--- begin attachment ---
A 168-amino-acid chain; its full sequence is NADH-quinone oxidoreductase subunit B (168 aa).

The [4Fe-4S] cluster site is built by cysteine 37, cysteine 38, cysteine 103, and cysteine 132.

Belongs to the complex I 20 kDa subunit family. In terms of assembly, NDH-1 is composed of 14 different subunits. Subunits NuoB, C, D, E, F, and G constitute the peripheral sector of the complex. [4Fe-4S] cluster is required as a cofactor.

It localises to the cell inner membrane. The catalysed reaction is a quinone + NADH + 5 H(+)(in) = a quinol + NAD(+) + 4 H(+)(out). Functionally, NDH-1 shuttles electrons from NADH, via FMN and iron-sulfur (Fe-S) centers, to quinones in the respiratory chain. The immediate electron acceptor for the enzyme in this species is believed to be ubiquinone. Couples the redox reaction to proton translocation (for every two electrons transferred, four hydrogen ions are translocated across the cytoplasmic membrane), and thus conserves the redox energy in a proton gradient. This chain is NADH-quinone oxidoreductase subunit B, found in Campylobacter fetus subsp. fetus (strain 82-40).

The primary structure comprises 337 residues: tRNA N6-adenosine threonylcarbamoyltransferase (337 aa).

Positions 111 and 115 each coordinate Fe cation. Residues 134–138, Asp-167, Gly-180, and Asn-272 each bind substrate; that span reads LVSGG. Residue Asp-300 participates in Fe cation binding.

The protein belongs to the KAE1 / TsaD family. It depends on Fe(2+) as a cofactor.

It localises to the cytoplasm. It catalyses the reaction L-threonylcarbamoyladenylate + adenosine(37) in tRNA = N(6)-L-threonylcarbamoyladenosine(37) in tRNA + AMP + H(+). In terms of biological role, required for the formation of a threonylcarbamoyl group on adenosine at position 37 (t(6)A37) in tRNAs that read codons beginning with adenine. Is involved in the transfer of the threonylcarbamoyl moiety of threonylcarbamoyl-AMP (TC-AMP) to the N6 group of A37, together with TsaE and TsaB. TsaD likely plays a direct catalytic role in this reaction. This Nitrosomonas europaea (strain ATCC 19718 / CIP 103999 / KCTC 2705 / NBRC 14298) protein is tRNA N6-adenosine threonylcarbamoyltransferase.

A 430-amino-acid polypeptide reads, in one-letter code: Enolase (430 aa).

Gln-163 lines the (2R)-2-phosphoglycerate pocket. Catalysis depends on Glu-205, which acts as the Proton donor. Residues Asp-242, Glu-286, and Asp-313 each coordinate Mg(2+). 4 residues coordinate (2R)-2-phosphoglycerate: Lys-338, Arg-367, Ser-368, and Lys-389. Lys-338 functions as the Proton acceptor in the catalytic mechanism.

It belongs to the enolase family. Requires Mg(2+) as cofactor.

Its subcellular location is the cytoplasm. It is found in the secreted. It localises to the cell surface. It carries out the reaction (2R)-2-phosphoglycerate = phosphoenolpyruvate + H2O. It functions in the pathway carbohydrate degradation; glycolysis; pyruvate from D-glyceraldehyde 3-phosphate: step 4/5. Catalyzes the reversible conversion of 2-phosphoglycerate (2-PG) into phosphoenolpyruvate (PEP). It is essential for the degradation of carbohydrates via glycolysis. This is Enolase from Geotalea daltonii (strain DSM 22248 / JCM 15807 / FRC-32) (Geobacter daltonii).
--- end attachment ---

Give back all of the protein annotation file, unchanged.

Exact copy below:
A 168-amino-acid chain; its full sequence is NADH-quinone oxidoreductase subunit B (168 aa).

The [4Fe-4S] cluster site is built by cysteine 37, cysteine 38, cysteine 103, and cysteine 132.

Belongs to the complex I 20 kDa subunit family. In terms of assembly, NDH-1 is composed of 14 different subunits. Subunits NuoB, C, D, E, F, and G constitute the peripheral sector of the complex. [4Fe-4S] cluster is required as a cofactor.

It localises to the cell inner membrane. The catalysed reaction is a quinone + NADH + 5 H(+)(in) = a quinol + NAD(+) + 4 H(+)(out). Functionally, NDH-1 shuttles electrons from NADH, via FMN and iron-sulfur (Fe-S) centers, to quinones in the respiratory chain. The immediate electron acceptor for the enzyme in this species is believed to be ubiquinone. Couples the redox reaction to proton translocation (for every two electrons transferred, four hydrogen ions are translocated across the cytoplasmic membrane), and thus conserves the redox energy in a proton gradient. This chain is NADH-quinone oxidoreductase subunit B, found in Campylobacter fetus subsp. fetus (strain 82-40).

The primary structure comprises 337 residues: tRNA N6-adenosine threonylcarbamoyltransferase (337 aa).

Positions 111 and 115 each coordinate Fe cation. Residues 134–138, Asp-167, Gly-180, and Asn-272 each bind substrate; that span reads LVSGG. Residue Asp-300 participates in Fe cation binding.

The protein belongs to the KAE1 / TsaD family. It depends on Fe(2+) as a cofactor.

It localises to the cytoplasm. It catalyses the reaction L-threonylcarbamoyladenylate + adenosine(37) in tRNA = N(6)-L-threonylcarbamoyladenosine(37) in tRNA + AMP + H(+). In terms of biological role, required for the formation of a threonylcarbamoyl group on adenosine at position 37 (t(6)A37) in tRNAs that read codons beginning with adenine. Is involved in the transfer of the threonylcarbamoyl moiety of threonylcarbamoyl-AMP (TC-AMP) to the N6 group of A37, together with TsaE and TsaB. TsaD likely plays a direct catalytic role in this reaction. This Nitrosomonas europaea (strain ATCC 19718 / CIP 103999 / KCTC 2705 / NBRC 14298) protein is tRNA N6-adenosine threonylcarbamoyltransferase.

A 430-amino-acid polypeptide reads, in one-letter code: Enolase (430 aa).

Gln-163 lines the (2R)-2-phosphoglycerate pocket. Catalysis depends on Glu-205, which acts as the Proton donor. Residues Asp-242, Glu-286, and Asp-313 each coordinate Mg(2+). 4 residues coordinate (2R)-2-phosphoglycerate: Lys-338, Arg-367, Ser-368, and Lys-389. Lys-338 functions as the Proton acceptor in the catalytic mechanism.

It belongs to the enolase family. Requires Mg(2+) as cofactor.

Its subcellular location is the cytoplasm. It is found in the secreted. It localises to the cell surface. It carries out the reaction (2R)-2-phosphoglycerate = phosphoenolpyruvate + H2O. It functions in the pathway carbohydrate degradation; glycolysis; pyruvate from D-glyceraldehyde 3-phosphate: step 4/5. Catalyzes the reversible conversion of 2-phosphoglycerate (2-PG) into phosphoenolpyruvate (PEP). It is essential for the degradation of carbohydrates via glycolysis. This is Enolase from Geotalea daltonii (strain DSM 22248 / JCM 15807 / FRC-32) (Geobacter daltonii).